In the civil liberties debate, I tend towards the libertarian (with a small ‘l’), but with a non-fundamentalist dollop of common sense. I am not opposed, for example, to CCTV. If I were mugged on the train, I think it would be rather good if the police could review a tape and and be a step closer to apprehending the felon. I am agnostic on the issue of ID cards.
So this morning, when I heard on the BBC News that new plans were afoot to require ISPs to store email traffic logs for up to a year, I didn’t get too excited, particularly since the logs, of course, don’t include the content of the emails.
But then the BBC brought in its correspondent Angus Crawford to explain. Apparently the law will include mobile phone and text records. No problem there either. But here’s the thing:
Almost 600 agencies can access this collected data, apparently. It isn’t restricted to national security or even serious crimes. Your local council has access. There has already been a brouhaha over councils using anti-terror powers to spy on wheelie bin users (and of course the carelessness of those entrusted with this data is now a rather unfunny joke).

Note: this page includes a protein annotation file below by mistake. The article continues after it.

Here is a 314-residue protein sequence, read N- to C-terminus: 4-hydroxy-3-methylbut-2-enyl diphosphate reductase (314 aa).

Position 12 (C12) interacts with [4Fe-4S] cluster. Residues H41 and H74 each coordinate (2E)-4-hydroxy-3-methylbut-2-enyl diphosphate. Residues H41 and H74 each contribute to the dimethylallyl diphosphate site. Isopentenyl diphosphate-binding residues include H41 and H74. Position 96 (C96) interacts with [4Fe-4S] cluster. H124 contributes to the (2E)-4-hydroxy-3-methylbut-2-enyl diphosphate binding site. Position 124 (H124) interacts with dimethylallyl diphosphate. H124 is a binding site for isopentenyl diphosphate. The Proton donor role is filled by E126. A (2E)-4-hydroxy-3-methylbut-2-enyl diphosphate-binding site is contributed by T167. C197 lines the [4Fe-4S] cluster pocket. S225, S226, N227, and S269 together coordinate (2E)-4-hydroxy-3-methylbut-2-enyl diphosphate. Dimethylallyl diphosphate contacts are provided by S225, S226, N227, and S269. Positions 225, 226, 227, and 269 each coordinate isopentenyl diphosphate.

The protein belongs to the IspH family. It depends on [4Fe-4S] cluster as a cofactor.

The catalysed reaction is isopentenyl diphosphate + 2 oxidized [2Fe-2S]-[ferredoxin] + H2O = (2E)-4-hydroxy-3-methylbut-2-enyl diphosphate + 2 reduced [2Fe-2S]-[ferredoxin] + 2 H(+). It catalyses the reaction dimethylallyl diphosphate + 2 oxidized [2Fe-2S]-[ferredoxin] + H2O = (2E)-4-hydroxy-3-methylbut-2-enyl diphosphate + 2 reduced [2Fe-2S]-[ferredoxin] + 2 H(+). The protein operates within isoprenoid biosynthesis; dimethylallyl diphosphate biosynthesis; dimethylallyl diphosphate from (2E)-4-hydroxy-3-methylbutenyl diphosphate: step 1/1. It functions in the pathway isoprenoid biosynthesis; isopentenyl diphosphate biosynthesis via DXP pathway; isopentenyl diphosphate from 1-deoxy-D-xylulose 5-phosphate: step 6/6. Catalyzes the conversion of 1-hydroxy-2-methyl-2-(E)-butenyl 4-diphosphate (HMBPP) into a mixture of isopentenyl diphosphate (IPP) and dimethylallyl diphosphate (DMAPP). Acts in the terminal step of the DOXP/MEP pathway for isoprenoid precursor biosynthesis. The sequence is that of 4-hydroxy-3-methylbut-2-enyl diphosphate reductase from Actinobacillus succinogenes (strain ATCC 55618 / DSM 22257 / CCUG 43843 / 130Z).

But here’s the thing. Crawford cited one practical example of how this data could be used that is, frankly, quite chilling: A council investigating an incident of fly-tipping could access mobile phone records to see who was in the vicinity at the time of the incident.
Since mobile phones are for all intents and purposes, ubiquitous, the ability to check people’s whereabouts by local councils for (theoretically) any minor infraction or misdemeanour, is the equivalent of ‘tagging‘ the entire population.
Sure, I detest fly-tipping, graffiti, vandalism, and people who park illegally and any range of antisocial behaviour as much as the next person, but honestly, giving every jobsworth and petty council wannabe grupenfuhrer the right to track any citizen’s movements is a step way too far.
Or is it the price we pay for an orderly ‘tidy’ society?